Fiji in Crisis as Country Hits Record COVID-19 Cases and Deaths

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Fiji in Crisis as Country Hits Record COVID-19 Cases and Deaths

As case counts continue to reach new highs, Fiji is betting big on its vaccination program to stem the spread.

Fiji in Crisis as Country Hits Record COVID-19 Cases and Deaths

A nurse stands outside Tamara Twomey hospital in Suva, Fiji, Friday, June 25, 2021.

Credit: AP Photo/Aileen Torres-Bennett

After more than a year of evading widespread COVID-19 cases and deaths, Fiji is facing its biggest challenge yet. The Pacific Island nation of about 930,000 recorded 308 new cases on June 24, up from 270 the day before and 180 two days prior. New daily cases have remained in the 200s since, again breaking 300 on June 29.

The outbreak in Fiji has seen it rise to the top of the list for weekly confirmed COVID-19 cases per million people among countries with a similar population, according to Our World In Data, a scientific publication produced by a research team at the University of Oxford. Its cases per population count has also surpassed that of the United Kingdom, India, France, and many other nations hard-hit by the pandemic.

To date, Fiji has recorded 4,418 cases and 21 deaths, with more than 90 percent of cases and 18 of the 21 deaths recorded since late May. After a year of keeping the virus out, Fiji recorded its first cases of community transmission in early April, after a Fijian soldier providing security at a quarantine facility became infected and passed the virus onto a maid who then entered the community.

Fiji was quick to respond, forcing more than 330 people who came into contact with the maid into isolation and locking down Fiji’s largest cities and surrounding towns, but it wasn’t enough.

Since then, cases have steadily risen and have been found farther and farther away from the initial outbreak. Eight weeks into lockdown, as cases now spike, thousands of Fijians who were already out of work are becoming increasingly vulnerable.

Since the outbreak began, the Fijian government has paid out around FJ$11.2 million ($5.4 million) to over 224,000 Fijians as part of its $50 cash assistance program.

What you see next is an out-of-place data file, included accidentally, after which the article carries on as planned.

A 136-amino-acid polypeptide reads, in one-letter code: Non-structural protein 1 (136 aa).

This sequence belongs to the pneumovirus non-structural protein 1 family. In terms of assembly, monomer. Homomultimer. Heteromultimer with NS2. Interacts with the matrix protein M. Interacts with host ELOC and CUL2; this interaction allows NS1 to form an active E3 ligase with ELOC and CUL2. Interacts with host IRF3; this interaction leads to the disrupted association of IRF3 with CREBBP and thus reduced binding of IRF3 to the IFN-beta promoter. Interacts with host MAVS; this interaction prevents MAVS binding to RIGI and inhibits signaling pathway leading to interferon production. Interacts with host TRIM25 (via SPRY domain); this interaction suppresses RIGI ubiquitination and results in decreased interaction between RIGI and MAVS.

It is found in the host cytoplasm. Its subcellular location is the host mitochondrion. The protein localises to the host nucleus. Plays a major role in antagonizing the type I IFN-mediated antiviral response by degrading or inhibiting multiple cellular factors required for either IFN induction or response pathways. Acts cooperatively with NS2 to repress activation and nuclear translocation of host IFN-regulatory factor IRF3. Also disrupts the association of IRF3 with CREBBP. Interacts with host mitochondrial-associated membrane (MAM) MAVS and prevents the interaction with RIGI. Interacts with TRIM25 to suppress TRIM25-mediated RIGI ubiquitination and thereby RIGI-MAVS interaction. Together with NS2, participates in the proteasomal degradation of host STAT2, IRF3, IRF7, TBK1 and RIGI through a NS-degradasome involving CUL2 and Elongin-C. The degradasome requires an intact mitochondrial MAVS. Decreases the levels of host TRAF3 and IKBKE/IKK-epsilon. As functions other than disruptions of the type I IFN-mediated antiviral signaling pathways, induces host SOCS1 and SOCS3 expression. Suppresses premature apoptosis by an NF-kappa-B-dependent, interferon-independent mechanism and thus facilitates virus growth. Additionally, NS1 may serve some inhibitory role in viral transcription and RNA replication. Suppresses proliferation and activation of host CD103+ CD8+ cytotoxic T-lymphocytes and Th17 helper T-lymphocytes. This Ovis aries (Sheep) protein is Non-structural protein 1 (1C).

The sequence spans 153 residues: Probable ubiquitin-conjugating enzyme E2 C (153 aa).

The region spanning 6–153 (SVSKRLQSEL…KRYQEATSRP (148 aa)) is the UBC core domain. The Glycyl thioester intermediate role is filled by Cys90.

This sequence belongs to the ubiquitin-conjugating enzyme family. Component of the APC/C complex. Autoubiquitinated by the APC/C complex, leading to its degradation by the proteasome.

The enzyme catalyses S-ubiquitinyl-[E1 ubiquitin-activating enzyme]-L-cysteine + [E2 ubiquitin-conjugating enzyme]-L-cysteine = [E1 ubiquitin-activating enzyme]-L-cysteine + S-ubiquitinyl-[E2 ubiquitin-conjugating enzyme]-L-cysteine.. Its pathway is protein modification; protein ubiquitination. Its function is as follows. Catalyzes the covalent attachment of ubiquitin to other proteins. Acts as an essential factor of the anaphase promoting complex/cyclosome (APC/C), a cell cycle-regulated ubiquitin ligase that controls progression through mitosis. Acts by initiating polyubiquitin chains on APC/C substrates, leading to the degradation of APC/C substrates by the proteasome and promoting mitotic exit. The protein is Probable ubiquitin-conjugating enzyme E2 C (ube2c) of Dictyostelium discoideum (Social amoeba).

But fearing it wasn’t enough, several grassroots groups have sprung up to fill the void, including organizations such as Families Helping Families Fiji, Operation Tangira, and Operation Grace. On the organizations’ Facebook pages, countless messages stream in from Fijians in need.

Operation Tangira, according to their Facebook page, have been able to provide up to 50 families with enough food to last them two weeks. Operation Grace claims they’ve been able to support up to 265 families since they began their outreach efforts three weeks ago.

Many individuals, too, are assisting where possible, by offering food, sanitary items, and financial support.

Fiji’s Permanent Secretary for Health James Fong said a nationwide lockdown is not a feasible option, given the high number of people who would not be able to stand the economic impacts.

“The tragic reality is that Fijians living in communities most vulnerable to the virus – including those in informal settlements – are also those most vulnerable to the socioeconomic catastrophe that a 24-hour lockdown for 28 days would bring about,” he said.

“Even under such a strict lockdown, we believe the virus would continue to circulate within many of these communities.”

Instead, the Fijian government is relying on its so-far successful vaccine program to bring an end to the outbreak.

More than 272,400 people, just over 45 percent of the eligible population, have received their first dose and 38,100 their second dose of the AstraZeneca vaccine.

Most of Fiji’s vaccine supply is coming from Australia, which has pledged 1 million doses of AstraZeneca to the country.

New Zealand’s Foreign Minister Nanaia Mahuta announced last week an additional NZ$10 million for the Fijian government to support vaccination efforts.

“The assistance includes up to $5 million for the government to deliver COVID-19 operations, and $5 million to local civil society organizations working directly with households to mitigate poverty risks, including through the provision of food rations,” she said.

The Australia government has also ramped up its support, providing personal protective equipment and deploying an Australian Medical Assistance Team (AUSMAT) to assist Fiji’s healthcare professionals and to trace and contain the spread of COVID-19.